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Cognitive Behavioral Therapy for Narcolepsy

Posted on November 11, 2021
Medically reviewed by
Allen J. Blaivas, D.O.
Article written by
Brooke Dulka, Ph.D.

Cognitive behavioral therapy (CBT) has been extensively studied in the field of psychology and psychiatry and is one of the more popular forms of mindfulness-centered therapies for conditions like depression, anxiety, and chronic pain. CBT has also been found to be particularly helpful for many conditions when it is used alongside medication. It can be done in a group therapy setting or one-on-one with a trained psychologist or counselor. But how can CBT help people with narcolepsy?

CBT and Mindfulness

CBT uses mindfulness at its core. The concept of mindfulness has its roots in Eastern contemplative traditions (such as Hinduism and Zen Buddhism) and is associated with the formal practice of mindfulness meditation. Mindfulness is a mental state achieved by maintaining your awareness on the present moment, while calmly acknowledging and accepting your feelings, thoughts, and bodily sensations.

CBT involves efforts to change thinking patterns and behavior tendencies. Being mindful of how you react in certain situations can greatly assist in modifying unhealthy behaviors. CBT also tends to use a lot of problem-solving techniques. Taken together, CBT and mindfulness can lead to a better mental state across a variety of conditions. This is why it has been so popular among psychologists. Moreover, in recent years, there has been a call to action to apply techniques that use mindfulness to help with sleep disorders like narcolepsy.

CBT for Narcolepsy

CBT is primarily used to treat the comorbidities associated with narcolepsy. Comorbidity is when two conditions are present at the same time in the same person. Narcolepsy has been associated with anxiety and mood disorders. One study found that the most frequent psychiatric disorders among people with narcolepsy were major depressive disorder and social anxiety disorder. Each of these conditions affected about 20 percent of narcoleptic individuals. Other anxiety disorders were also higher in people with narcolepsy compared to the general public. Post-traumatic stress disorder affected about 11 percent, and nearly 13 percent of people with narcolepsy in the study met the criteria for panic disorder.

In another large project known as the Burden of Narcolepsy Disease (BOND) study, nearly 38 percent of more than 9,000 participants had a mood disorder, and 25 percent of the sample had an anxiety disorder. Both of these studies also demonstrated that women are at a greater risk of having narcolepsy and a psychological disorder than men.

CBT has been shown time and time again to be effective in helping symptoms of anxiety disorders, bipolar disorder, depression, and more. Because people with narcolepsy often have these disorders, CBT may be able to help improve the quality of life of these individuals. In one recent study, 35 adults with narcolepsy or idiopathic hypersomnia went through CBT developed for hypersomnia (CBT-H). This clinical study showed that this new CBT-H program has the potential to reduce symptoms of depression and improve self-efficacy (coping skills) in people with narcolepsy and hypersomnia.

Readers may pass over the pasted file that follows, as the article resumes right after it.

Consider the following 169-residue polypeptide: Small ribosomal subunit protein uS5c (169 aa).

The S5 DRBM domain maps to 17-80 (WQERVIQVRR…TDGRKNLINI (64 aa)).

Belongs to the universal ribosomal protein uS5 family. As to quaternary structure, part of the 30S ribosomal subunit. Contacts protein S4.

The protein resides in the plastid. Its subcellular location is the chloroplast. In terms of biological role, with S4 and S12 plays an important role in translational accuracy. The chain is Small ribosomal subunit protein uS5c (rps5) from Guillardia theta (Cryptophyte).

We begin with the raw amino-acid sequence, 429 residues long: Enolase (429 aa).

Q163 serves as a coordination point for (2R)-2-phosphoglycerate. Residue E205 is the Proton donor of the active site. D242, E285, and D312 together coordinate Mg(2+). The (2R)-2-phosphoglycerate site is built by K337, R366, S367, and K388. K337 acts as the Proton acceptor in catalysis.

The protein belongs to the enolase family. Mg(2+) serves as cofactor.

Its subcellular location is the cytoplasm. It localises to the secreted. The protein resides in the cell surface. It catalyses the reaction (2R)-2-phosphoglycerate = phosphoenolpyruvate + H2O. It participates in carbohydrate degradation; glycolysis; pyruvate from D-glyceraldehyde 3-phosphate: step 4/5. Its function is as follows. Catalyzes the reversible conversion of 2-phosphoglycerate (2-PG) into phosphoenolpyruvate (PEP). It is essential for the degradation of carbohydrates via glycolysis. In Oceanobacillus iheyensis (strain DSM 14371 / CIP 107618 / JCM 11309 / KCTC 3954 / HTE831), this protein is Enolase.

Learn more about how narcolepsy can affect your mental health.

Beyond Treating Comorbidities

Some researchers and physicians think that CBT may even be able to go beyond managing comorbidities. There is very limited research that suggests CBT can help narcolepsy symptoms such as cataplexy. The goal of CBT for narcolepsy (CBT-N) is to manage the behaviors of individuals with narcolepsy. For example, people with narcolepsy should adhere to medication regimens and engage in good night sleep hygiene practices. One review proposes that CBT-N use the following components:

  • Behavioral techniques aimed at changing sleep-disordered behaviors or sleep-related disorder variables that are not compatible (such as sleep satiation)
  • A cognitive component aimed at modifying beliefs, motivations, and emotions that may play an important role in narcolepsy while emphasizing the psychosocial effects of the disorder
  • Education to instruct the person regarding the nature of the narcolepsy, how narcolepsy medications work, and precautions regarding the use of medications

Of the systematic research that has been done, one study used a new method called multicomponent CBT-N. This type of CBT-N includes techniques such as sleep satiation (extending nighttime sleep), nap training, cognitive restructuring (including mindfulness), and problem-solving techniques. In this study, the people who went through multicomponent CBT-N (compared to a control group that did not receive cognitive therapy) had improvements in quality-of-life measures including physical and social function. Improvements were also observed in reports of excessive daytime sleepiness.

Finding Help for Narcolepsy

If you or a loved one has narcolepsy, you are not alone. There is a growing community on MyNarcolepsyTeam where people from all walks of life can discuss narcolepsy, possible treatment options, and more. You may even be able to find out if other people have had success with CBT.

If you want to have a conversation about narcolepsy and find out if CBT has helped anyone in our community, join MyNarcolepsyTeam today.

All updates must be accompanied by text or a picture.
Allen J. Blaivas, D.O. is certified by the American Board of Internal Medicine in Critical Care Medicine, Pulmonary Disease, and Sleep Medicine. Review provided by VeriMed Healthcare Network. Learn more about him here.
Brooke Dulka, Ph.D. is a freelance science writer and editor. She received her doctoral training in biological psychology at the University of Tennessee. Learn more about her here.

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